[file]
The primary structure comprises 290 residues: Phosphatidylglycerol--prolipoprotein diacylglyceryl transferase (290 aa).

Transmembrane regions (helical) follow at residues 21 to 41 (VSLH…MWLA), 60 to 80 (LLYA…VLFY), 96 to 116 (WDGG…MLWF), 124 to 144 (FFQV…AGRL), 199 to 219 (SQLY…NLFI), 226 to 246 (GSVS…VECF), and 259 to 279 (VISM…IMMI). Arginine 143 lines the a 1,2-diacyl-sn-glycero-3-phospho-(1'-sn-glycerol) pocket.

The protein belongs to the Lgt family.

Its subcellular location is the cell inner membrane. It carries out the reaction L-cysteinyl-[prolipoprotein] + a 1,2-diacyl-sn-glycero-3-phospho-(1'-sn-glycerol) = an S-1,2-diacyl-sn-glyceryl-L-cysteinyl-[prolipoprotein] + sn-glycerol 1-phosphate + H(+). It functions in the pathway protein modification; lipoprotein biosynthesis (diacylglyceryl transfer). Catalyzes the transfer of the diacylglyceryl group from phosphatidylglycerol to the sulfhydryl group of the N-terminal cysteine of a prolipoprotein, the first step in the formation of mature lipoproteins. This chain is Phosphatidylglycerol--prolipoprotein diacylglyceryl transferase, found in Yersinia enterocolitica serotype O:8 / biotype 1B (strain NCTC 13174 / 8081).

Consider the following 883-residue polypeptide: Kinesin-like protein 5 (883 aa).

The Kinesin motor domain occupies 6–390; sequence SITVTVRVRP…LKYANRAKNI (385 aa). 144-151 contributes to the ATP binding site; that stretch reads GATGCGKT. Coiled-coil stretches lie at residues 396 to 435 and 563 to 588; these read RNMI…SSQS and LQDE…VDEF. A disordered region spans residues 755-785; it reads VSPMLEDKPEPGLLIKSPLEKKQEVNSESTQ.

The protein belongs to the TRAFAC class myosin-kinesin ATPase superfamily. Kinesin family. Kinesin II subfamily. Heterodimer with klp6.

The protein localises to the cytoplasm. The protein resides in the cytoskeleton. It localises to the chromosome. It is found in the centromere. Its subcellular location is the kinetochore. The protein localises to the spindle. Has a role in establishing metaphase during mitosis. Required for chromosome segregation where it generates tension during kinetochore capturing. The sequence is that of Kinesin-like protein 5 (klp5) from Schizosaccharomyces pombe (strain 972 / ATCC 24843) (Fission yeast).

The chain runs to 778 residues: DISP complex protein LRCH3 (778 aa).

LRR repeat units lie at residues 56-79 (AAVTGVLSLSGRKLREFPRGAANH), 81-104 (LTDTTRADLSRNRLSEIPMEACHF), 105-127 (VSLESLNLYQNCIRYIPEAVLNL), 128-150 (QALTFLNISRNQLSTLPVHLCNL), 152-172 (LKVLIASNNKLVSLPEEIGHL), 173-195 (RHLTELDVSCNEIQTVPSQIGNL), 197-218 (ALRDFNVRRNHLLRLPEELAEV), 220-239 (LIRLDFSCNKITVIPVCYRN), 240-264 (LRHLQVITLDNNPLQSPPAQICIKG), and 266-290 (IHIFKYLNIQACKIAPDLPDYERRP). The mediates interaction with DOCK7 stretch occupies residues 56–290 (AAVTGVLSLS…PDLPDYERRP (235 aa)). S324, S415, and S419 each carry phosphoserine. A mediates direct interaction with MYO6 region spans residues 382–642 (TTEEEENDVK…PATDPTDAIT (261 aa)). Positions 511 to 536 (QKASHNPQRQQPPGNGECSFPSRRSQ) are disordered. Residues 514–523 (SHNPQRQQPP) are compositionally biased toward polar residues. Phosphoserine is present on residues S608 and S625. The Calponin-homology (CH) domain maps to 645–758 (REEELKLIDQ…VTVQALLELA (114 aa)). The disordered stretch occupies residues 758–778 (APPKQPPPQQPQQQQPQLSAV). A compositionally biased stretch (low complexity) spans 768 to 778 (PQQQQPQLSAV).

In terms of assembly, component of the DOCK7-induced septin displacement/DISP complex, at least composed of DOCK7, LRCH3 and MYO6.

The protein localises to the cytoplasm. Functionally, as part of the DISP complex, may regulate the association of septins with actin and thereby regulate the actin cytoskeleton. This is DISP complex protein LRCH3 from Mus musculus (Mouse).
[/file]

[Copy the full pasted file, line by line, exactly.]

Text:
The primary structure comprises 290 residues: Phosphatidylglycerol--prolipoprotein diacylglyceryl transferase (290 aa).

Transmembrane regions (helical) follow at residues 21 to 41 (VSLH…MWLA), 60 to 80 (LLYA…VLFY), 96 to 116 (WDGG…MLWF), 124 to 144 (FFQV…AGRL), 199 to 219 (SQLY…NLFI), 226 to 246 (GSVS…VECF), and 259 to 279 (VISM…IMMI). Arginine 143 lines the a 1,2-diacyl-sn-glycero-3-phospho-(1'-sn-glycerol) pocket.

The protein belongs to the Lgt family.

Its subcellular location is the cell inner membrane. It carries out the reaction L-cysteinyl-[prolipoprotein] + a 1,2-diacyl-sn-glycero-3-phospho-(1'-sn-glycerol) = an S-1,2-diacyl-sn-glyceryl-L-cysteinyl-[prolipoprotein] + sn-glycerol 1-phosphate + H(+). It functions in the pathway protein modification; lipoprotein biosynthesis (diacylglyceryl transfer). Catalyzes the transfer of the diacylglyceryl group from phosphatidylglycerol to the sulfhydryl group of the N-terminal cysteine of a prolipoprotein, the first step in the formation of mature lipoproteins. This chain is Phosphatidylglycerol--prolipoprotein diacylglyceryl transferase, found in Yersinia enterocolitica serotype O:8 / biotype 1B (strain NCTC 13174 / 8081).

Consider the following 883-residue polypeptide: Kinesin-like protein 5 (883 aa).

The Kinesin motor domain occupies 6–390; sequence SITVTVRVRP…LKYANRAKNI (385 aa). 144-151 contributes to the ATP binding site; that stretch reads GATGCGKT. Coiled-coil stretches lie at residues 396 to 435 and 563 to 588; these read RNMI…SSQS and LQDE…VDEF. A disordered region spans residues 755-785; it reads VSPMLEDKPEPGLLIKSPLEKKQEVNSESTQ.

The protein belongs to the TRAFAC class myosin-kinesin ATPase superfamily. Kinesin family. Kinesin II subfamily. Heterodimer with klp6.

The protein localises to the cytoplasm. The protein resides in the cytoskeleton. It localises to the chromosome. It is found in the centromere. Its subcellular location is the kinetochore. The protein localises to the spindle. Has a role in establishing metaphase during mitosis. Required for chromosome segregation where it generates tension during kinetochore capturing. The sequence is that of Kinesin-like protein 5 (klp5) from Schizosaccharomyces pombe (strain 972 / ATCC 24843) (Fission yeast).

The chain runs to 778 residues: DISP complex protein LRCH3 (778 aa).

LRR repeat units lie at residues 56-79 (AAVTGVLSLSGRKLREFPRGAANH), 81-104 (LTDTTRADLSRNRLSEIPMEACHF), 105-127 (VSLESLNLYQNCIRYIPEAVLNL), 128-150 (QALTFLNISRNQLSTLPVHLCNL), 152-172 (LKVLIASNNKLVSLPEEIGHL), 173-195 (RHLTELDVSCNEIQTVPSQIGNL), 197-218 (ALRDFNVRRNHLLRLPEELAEV), 220-239 (LIRLDFSCNKITVIPVCYRN), 240-264 (LRHLQVITLDNNPLQSPPAQICIKG), and 266-290 (IHIFKYLNIQACKIAPDLPDYERRP). The mediates interaction with DOCK7 stretch occupies residues 56–290 (AAVTGVLSLS…PDLPDYERRP (235 aa)). S324, S415, and S419 each carry phosphoserine. A mediates direct interaction with MYO6 region spans residues 382–642 (TTEEEENDVK…PATDPTDAIT (261 aa)). Positions 511 to 536 (QKASHNPQRQQPPGNGECSFPSRRSQ) are disordered. Residues 514–523 (SHNPQRQQPP) are compositionally biased toward polar residues. Phosphoserine is present on residues S608 and S625. The Calponin-homology (CH) domain maps to 645–758 (REEELKLIDQ…VTVQALLELA (114 aa)). The disordered stretch occupies residues 758–778 (APPKQPPPQQPQQQQPQLSAV). A compositionally biased stretch (low complexity) spans 768 to 778 (PQQQQPQLSAV).

In terms of assembly, component of the DOCK7-induced septin displacement/DISP complex, at least composed of DOCK7, LRCH3 and MYO6.

The protein localises to the cytoplasm. Functionally, as part of the DISP complex, may regulate the association of septins with actin and thereby regulate the actin cytoskeleton. This is DISP complex protein LRCH3 from Mus musculus (Mouse).